The Quest For a Transcendental Hero
Nolen, William Joseph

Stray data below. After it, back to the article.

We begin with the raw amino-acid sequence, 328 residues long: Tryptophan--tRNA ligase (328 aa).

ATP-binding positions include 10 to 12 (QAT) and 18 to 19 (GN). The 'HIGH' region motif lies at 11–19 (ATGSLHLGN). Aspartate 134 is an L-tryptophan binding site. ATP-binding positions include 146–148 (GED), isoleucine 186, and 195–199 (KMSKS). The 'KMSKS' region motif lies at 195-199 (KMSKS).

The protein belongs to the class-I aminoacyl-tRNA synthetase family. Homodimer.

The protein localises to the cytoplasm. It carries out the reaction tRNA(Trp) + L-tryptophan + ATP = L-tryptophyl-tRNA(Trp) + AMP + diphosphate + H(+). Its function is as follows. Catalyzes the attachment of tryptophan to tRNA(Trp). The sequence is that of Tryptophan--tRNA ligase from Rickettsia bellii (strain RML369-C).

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This work begins by briefly exploring the historical, cultural, and economic factors springing up from the rise of scientific and economic materialism in the crux of capitalism. It is argued that the bourgeois value system strangled the possibility of heroic action in the public arena and thereby eliminated the poet’s ability to find a heroic figure in nineteenth century America. The focus is then shifted to the Transcendentalist movement (Emerson, Thoreau and Fuller), who fear the loss of the hero as the loss of inspiration for mankind and the loss of subject matter for poets. The works and ideas of Emerson are interpreted as an attempt at inspiring individuals in the public to step forth into the spotlight of Western society in the hopes of counteracting the trends and forces in modernity that render the metropolitan citizen ineffectual and complacent. Thoreau’s experiments in Walden and civil disobedience are examined in the light of early efforts to find venues of political action in the private life of the everyday man as a possibility for heroism. Fuller is sketched as the prototype for modernized vates or prophet as poet/hero. It is argued that Fuller brings to life the dual role of hero and poet via the social activism she attempted in her use of the press in order to make the public aware of the ills in society as a means of mobilization and serving as an apocryphal propaganda. The extent to which each individual succeeded and/or failed is also to be described.